He believes his book shows how “new and different the Bible was from anything that preceded it.” It brought the world a new kind of morality, and way of life, and he hopes to help people understand the “sublime moral values” it champions.
In fact, that is part of the evidence as to why God is the ultimate author of the Torah (even if there were human intermediaries)—because it was “utterly different and morally superior to everything else ever believed.”
And such wisdom, if properly comprehended, still applies today. For instance, Prager hopes to explain important distinctions found in the Bible—“human-animal; human-God; man-woman; good-evil; holy-profane; and God-nature.” Understanding these distinctions “would help explain to anyone how to best order the world.”
He believes readers can discover in his book not just a better understanding of the Bible, but a better way to live. Thus the book is his attempt to “explain the life-enhancing insights, teaching, and morality” contained in the Torah.
While he hopes he can convince some people to be believers, that is not his primary purpose–he notes the Bible’s wisdom would be helpful to both believers and non-believers alike.
“How we act is far more important than how we think or feel.”
For instance, Prager argues it’s important to understand that “how we act is far more important than how we think or feel.” While that insight may come from his reading of the Bible, it’s a precept that anyone can follow.
So The Rational Bible–Exodus offers a challenge to all—to experts and novices, to evangelists and atheists. From a man who has been challenging people for years with his opinions, this is the ultimate challenge—it’s Prager’s passionate argument about what God expects from you, and what you can do to change your own life.
The way Christianity is portrayed in the media has changed tremendously even when paring it to media in the 70s.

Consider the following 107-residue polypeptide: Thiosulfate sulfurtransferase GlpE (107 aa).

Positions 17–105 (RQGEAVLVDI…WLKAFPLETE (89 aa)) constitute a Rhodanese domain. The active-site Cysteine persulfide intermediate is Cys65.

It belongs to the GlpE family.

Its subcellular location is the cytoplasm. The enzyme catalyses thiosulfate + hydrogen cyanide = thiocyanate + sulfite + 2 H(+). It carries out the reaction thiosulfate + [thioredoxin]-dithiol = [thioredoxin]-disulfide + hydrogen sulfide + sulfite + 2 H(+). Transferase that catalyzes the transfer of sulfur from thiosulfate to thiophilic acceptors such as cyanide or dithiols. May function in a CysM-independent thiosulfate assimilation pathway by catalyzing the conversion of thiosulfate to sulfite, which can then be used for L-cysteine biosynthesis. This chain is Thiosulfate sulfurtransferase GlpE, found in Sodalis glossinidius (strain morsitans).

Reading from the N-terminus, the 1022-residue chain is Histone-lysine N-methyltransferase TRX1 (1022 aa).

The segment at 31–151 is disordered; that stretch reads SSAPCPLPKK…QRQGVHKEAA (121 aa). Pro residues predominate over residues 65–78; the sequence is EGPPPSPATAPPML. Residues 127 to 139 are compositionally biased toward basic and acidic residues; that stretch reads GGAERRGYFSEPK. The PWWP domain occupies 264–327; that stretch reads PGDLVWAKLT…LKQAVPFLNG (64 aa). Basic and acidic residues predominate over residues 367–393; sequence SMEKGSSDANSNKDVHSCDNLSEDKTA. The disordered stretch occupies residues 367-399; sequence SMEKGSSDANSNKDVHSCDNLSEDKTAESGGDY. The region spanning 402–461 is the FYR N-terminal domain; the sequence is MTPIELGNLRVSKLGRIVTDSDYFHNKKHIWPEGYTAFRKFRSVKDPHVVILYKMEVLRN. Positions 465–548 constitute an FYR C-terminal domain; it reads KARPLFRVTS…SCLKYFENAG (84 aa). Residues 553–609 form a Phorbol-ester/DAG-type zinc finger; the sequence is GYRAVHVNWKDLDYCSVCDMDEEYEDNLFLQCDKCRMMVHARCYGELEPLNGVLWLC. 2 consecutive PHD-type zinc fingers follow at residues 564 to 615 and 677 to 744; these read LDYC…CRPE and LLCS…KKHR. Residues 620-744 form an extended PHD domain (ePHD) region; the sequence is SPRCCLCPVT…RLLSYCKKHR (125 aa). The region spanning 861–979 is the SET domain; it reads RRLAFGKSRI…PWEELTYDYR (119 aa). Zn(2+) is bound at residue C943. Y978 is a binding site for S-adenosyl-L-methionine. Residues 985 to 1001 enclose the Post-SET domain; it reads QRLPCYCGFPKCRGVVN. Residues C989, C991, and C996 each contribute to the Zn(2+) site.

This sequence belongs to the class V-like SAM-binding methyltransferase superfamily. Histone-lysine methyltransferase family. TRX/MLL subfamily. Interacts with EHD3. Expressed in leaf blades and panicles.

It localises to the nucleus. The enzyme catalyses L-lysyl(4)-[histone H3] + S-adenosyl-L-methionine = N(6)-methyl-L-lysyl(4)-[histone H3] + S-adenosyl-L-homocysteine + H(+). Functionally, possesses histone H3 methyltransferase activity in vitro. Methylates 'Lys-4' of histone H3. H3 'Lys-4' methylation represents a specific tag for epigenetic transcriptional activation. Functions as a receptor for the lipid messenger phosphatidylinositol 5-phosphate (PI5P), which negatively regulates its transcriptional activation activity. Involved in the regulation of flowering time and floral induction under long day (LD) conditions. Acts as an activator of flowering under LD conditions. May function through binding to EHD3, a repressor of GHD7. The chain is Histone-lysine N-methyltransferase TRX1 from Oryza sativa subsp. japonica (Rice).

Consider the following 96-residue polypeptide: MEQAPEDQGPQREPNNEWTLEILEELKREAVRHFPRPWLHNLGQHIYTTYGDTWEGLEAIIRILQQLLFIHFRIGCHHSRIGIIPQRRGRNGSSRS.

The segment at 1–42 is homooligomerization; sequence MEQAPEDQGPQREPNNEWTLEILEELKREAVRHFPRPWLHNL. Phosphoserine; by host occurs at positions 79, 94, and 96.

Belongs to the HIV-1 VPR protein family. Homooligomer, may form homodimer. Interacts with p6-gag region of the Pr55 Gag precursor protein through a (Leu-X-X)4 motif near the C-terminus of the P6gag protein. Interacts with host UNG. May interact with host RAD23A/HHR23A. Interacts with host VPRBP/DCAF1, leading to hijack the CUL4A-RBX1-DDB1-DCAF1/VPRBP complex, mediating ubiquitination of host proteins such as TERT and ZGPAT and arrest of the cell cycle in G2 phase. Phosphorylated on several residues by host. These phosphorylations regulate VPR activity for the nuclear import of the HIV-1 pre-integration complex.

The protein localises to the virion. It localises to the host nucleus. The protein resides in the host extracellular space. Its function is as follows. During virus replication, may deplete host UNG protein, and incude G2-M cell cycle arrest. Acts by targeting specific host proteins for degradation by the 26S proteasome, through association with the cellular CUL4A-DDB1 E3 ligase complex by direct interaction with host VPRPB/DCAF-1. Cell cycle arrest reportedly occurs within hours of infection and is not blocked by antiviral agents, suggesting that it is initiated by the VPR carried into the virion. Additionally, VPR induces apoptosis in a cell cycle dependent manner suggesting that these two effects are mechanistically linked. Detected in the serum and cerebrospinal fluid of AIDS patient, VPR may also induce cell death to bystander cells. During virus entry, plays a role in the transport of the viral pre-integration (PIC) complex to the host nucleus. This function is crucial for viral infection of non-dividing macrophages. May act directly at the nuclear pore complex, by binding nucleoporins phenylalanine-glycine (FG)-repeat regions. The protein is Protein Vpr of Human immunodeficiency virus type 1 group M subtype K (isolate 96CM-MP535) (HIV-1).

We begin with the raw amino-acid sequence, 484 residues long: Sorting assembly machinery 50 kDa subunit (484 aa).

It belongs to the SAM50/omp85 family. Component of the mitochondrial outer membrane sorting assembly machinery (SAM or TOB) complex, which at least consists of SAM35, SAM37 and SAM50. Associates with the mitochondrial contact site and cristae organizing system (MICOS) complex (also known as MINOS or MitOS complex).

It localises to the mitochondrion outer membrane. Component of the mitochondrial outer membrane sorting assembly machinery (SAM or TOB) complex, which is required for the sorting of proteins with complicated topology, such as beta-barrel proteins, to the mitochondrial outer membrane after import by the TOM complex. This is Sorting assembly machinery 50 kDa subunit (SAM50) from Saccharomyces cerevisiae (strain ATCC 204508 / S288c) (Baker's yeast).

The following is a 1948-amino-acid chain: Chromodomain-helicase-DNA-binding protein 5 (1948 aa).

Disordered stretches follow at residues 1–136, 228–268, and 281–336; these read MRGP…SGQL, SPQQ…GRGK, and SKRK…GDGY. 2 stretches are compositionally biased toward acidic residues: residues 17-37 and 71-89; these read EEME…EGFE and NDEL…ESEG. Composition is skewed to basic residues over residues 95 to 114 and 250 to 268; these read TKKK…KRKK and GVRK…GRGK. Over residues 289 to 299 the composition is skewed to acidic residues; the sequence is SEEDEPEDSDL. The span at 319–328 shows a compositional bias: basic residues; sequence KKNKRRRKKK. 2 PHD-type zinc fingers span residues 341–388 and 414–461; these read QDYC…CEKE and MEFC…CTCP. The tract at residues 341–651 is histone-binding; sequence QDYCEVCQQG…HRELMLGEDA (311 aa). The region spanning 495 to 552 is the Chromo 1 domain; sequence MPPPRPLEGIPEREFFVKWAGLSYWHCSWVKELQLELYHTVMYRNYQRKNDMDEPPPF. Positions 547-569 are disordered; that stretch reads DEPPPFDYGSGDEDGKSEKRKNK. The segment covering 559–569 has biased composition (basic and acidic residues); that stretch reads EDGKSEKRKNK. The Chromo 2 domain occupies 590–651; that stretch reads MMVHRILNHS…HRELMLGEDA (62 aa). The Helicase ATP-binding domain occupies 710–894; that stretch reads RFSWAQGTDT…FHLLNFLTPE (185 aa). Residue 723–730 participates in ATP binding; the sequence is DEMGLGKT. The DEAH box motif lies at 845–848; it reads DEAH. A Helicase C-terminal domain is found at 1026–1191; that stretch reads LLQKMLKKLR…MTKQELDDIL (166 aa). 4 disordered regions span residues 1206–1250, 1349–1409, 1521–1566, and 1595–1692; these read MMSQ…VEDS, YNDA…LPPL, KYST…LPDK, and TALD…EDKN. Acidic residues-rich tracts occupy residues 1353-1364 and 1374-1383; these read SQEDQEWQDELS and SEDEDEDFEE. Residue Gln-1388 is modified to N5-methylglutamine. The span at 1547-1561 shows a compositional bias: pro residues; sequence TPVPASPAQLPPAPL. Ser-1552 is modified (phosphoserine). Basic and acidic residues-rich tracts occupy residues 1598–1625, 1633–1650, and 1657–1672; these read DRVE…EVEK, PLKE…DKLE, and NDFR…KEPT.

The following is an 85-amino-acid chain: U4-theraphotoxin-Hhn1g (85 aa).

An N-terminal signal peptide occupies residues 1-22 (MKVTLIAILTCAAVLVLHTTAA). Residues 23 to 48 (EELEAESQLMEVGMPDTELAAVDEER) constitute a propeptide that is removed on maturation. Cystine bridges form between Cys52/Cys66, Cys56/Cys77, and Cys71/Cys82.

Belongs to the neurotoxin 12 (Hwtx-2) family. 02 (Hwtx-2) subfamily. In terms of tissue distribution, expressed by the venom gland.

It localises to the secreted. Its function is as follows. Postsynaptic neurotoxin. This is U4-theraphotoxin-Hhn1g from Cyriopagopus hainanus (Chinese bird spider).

On NRATV’s Hot Mic, Bill Whittle talks about Christianity and the media.
While the average Christian doesn’t mix his religion with his politics although he may be active in both, the secular Left seems to want to make religion, that is the removal of it from the marketplace, a plank in their ideology. Dennis Prager says that can be no morality without God. Others have said that without a moral and informed society democracy or our Republic will not survive.
The problem that confronts us is the lack of Judaeo-Christian values, the breakdown of the family, abortion and the rise of sexual neutering may degrade our society so badly that we are headed for Civil War.
“Without God A Limited Government Won’t Work”
Dennis Prager (Author & Radio Host) and Michael Shermer (Publisher, Skeptic Magazine) join Dave Rubin to discuss the individual vs the collective, the founding fathers and their view on religion and God, what is responsible for the crumbling of Europe and American universities, the criteria we use to decide what is right and wrong, Islamophobia and more
Dennis Prager and Michael Shermer
Dennis Prager (Author & Radio Host) and Michael Shermer (Publisher, Skeptic Magazine) join Dave Rubin to discuss why they believe or don’t believe, atheism vs agnosticism, the probability of parallel universes, and whether or not they think the other one could be right in their beliefs .
You can’t learn morality from nature
Dennis Prager (Author & Radio Host) and Michael Shermer (Publisher, Skeptic Magazine) join Dave Rubin to debate morality, God, and murder.
There is no good and evil if there is no God. There is only opinions of good and evil.
Dennis Prager and Michael Shermer
One of the points that Prager makes that you will find in the videos above is that most Believers have doubts at one time or another. But then he goes on to say Atheists have no doubts. This points out the difference between an ideological obsession and a religious truth. You can’t worship the absence of something.